|National Historic Site of Canada|
Castle Kilbride, Baden, ON
|Municipality||Township of Wilmot|
|Elevation||354 metres (1,161 ft)|
|Designated as a NHSC||March 1994|
|Website||Historic Castle Kilbride|
Castle Kilbride is the former residence of James Livingston, a Canadian member of parliament, and owner of flax and linseed oil mills. It was designated a National Historic Site of Canada in March 1994.
It was built in Baden, Ontario in 1877 and named after Livingston's birthplace in Scotland. The major feature of Castle Kilbride is the interior decorative murals in the style of the Italian Renaissance. The trompe-l'œil technique used in the murals gives the illusion of a third dimension. The building is also an outstanding example of an Italianate villa of its place and time, and at the time of its building was a tribute to the reputation of its owner as the so-called 'Flax and Oil King of Canada'.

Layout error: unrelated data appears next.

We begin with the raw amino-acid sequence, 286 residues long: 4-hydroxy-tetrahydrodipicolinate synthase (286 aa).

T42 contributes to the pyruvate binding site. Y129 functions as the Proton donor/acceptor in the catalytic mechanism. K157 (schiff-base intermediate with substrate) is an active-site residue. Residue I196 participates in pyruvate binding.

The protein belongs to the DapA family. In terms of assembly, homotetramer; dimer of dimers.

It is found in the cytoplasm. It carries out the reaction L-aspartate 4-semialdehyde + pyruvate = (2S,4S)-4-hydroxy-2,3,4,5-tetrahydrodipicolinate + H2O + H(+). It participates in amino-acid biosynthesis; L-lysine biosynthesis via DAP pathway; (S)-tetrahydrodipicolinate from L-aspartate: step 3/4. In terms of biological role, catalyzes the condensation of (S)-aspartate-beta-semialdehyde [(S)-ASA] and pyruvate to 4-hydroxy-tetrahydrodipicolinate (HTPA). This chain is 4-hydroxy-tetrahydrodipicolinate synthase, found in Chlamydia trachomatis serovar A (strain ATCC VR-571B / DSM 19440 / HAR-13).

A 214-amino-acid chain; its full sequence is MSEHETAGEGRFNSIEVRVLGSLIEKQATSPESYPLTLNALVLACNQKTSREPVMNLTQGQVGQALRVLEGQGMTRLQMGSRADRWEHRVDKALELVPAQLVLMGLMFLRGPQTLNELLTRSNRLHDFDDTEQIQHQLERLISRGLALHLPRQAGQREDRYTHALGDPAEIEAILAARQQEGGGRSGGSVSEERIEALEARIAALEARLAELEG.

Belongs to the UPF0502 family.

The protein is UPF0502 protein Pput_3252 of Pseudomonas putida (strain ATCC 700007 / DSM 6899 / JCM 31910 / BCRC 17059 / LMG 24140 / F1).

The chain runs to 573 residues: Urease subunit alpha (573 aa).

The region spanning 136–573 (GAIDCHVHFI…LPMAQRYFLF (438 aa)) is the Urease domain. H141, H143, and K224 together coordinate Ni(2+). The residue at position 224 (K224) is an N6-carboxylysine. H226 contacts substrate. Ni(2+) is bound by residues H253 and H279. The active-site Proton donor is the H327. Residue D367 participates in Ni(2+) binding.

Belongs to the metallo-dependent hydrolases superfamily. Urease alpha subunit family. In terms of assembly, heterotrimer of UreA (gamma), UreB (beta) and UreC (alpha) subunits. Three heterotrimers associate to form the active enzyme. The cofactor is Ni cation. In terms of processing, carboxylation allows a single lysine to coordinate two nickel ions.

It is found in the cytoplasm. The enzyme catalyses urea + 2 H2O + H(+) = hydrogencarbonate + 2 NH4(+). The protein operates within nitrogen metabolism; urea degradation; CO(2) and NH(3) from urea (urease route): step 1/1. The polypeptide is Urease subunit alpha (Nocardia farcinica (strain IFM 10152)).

The original owner of Castle Kilbride was James Livingston. He was born in Scotland November 27, eight years before the great potato famine of Europe. James Livingston moved to North America from Scotland two years before the end of the great potato famine of Europe was over. When he arrived in Canada he hardly had a penny to his name. He ended up staying in the town of Baden. He started working with his older brother John to earn simple wages to keep themselves. After a while the brothers pooled enough money to start a small flax farm. In 1861, James Livingston married to Louise Liersch. To make the processing of flax cheaper the brothers built a flax mill in 1863 and in 1864. Over the course of a little more than ten years James and John got about fifty five tons of flax seeds. He chose a good crop to grow due to the fact that at 1871 there was a call for different linens than cotton. This was due to the civil war in America causes massive devastation to cotton farms. The reason that James Livingston was able to build Castle Kilbride was due to one of the ways that flax seeds can be used for. Flax seeds can be used in hemp for clothing and in linseed oil. Castle Kilbride was built due to the selling of linseed oil. The second mill that was built in Baden during the 1874 year was used to produce linseed oil. When the production of oil paints included linseed oil to add to its quality the Livingston brothers made the ‘J&J Livingston Dominion Linseed Oil Company’. Upon the creation of this company the brothers were considered the “Flax Kings of Canada”. By 1881 the Livingston brothers had more than 3000 acres that were being used for flax farming. James Livingston built Castle Kilbride to resemble a Victorian Scottish house. The house was built and in condition for residents by 1878, which is also the year that James Livingston was elected Reeve of the Township of Wilmot. James’s older brother died in 1896 making him the head of the entire business. Mr. Livingston often looked into innovations of technology, such as the automobile. He built four automobiles after a presentation by Henry Ford in the Waterloo region in the year 1904 before deciding that it was not something that he was fond of doing. In 1900 the operation of all James Livingston’s facilities went to his son, John Peter. Every year after James Livingston’s retirement there was a picnic held for all of the company employees along with their families. Upon James and Louise Livingston’s deaths, their son, John Peter, his wife Laura, and their daughter Laura Louise moved into Castle Kilbride. John Peter continued to meet the approval of the employees as a good man. The Livingston oil company began to decline at the invention of latex paint. Castle Kilbride was not sold to the Township of Wilmot until 1988.